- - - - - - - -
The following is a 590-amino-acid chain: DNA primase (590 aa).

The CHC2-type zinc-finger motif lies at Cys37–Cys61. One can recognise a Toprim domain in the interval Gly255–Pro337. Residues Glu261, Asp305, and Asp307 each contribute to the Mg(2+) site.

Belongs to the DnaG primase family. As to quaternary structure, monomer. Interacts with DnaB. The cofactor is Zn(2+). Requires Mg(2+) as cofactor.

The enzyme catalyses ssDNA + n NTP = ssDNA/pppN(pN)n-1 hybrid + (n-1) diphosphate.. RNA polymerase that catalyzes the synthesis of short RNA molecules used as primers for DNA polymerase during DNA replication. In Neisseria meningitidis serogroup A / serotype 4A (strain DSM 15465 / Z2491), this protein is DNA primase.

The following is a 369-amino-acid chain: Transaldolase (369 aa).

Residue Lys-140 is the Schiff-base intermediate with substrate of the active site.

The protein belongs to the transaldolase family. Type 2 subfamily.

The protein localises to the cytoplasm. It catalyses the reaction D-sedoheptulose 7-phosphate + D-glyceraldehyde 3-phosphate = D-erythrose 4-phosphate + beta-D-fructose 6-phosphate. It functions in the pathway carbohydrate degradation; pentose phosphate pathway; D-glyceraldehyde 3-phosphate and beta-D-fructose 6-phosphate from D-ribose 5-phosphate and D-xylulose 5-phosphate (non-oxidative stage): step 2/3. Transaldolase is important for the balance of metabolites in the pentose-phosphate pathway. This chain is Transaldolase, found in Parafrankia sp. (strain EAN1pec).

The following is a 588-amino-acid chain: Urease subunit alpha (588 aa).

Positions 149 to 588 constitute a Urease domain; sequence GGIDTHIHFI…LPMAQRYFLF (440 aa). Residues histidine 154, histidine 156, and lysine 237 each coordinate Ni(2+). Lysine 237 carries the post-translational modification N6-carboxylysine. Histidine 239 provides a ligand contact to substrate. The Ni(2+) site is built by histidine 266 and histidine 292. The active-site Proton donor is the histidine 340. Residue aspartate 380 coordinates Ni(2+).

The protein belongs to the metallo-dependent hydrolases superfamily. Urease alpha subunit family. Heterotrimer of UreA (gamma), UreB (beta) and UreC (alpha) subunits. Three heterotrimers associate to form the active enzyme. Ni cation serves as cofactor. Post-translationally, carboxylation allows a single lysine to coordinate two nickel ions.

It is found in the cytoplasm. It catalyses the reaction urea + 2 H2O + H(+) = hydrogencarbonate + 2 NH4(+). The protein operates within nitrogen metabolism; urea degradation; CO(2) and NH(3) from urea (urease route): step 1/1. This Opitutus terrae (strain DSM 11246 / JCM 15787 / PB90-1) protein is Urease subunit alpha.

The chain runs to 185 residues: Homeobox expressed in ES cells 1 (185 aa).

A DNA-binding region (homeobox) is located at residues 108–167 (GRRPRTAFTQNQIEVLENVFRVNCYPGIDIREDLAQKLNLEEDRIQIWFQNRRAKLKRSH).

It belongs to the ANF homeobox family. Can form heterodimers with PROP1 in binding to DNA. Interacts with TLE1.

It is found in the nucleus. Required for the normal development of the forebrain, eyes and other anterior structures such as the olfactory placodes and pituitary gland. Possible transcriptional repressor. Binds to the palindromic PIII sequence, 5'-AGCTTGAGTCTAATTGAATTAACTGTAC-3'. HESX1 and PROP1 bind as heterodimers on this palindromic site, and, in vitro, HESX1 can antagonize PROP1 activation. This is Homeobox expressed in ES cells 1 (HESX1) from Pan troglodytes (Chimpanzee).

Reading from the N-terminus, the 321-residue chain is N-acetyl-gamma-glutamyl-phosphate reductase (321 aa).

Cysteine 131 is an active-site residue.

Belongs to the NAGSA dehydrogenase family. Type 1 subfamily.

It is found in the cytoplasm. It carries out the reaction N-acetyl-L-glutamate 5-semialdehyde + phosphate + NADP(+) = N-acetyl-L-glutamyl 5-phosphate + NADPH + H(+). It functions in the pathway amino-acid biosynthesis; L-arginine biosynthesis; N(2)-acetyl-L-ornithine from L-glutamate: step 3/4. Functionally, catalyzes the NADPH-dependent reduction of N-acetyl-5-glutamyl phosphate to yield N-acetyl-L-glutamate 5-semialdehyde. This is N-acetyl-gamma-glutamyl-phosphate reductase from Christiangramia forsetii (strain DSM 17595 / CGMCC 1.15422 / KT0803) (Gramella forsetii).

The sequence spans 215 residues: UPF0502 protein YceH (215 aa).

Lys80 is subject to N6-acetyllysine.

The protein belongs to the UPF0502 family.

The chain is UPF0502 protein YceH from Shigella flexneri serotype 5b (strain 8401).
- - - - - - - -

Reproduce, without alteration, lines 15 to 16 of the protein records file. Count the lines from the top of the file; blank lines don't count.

It belongs to the ANF homeobox family. Can form heterodimers with PROP1 in binding to DNA. Interacts with TLE1.

It is found in the nucleus. Required for the normal development of the forebrain, eyes and other anterior structures such as the olfactory placodes and pituitary gland. Possible transcriptional repressor. Binds to the palindromic PIII sequence, 5'-AGCTTGAGTCTAATTGAATTAACTGTAC-3'. HESX1 and PROP1 bind as heterodimers on this palindromic site, and, in vitro, HESX1 can antagonize PROP1 activation. This is Homeobox expressed in ES cells 1 (HESX1) from Pan troglodytes (Chimpanzee).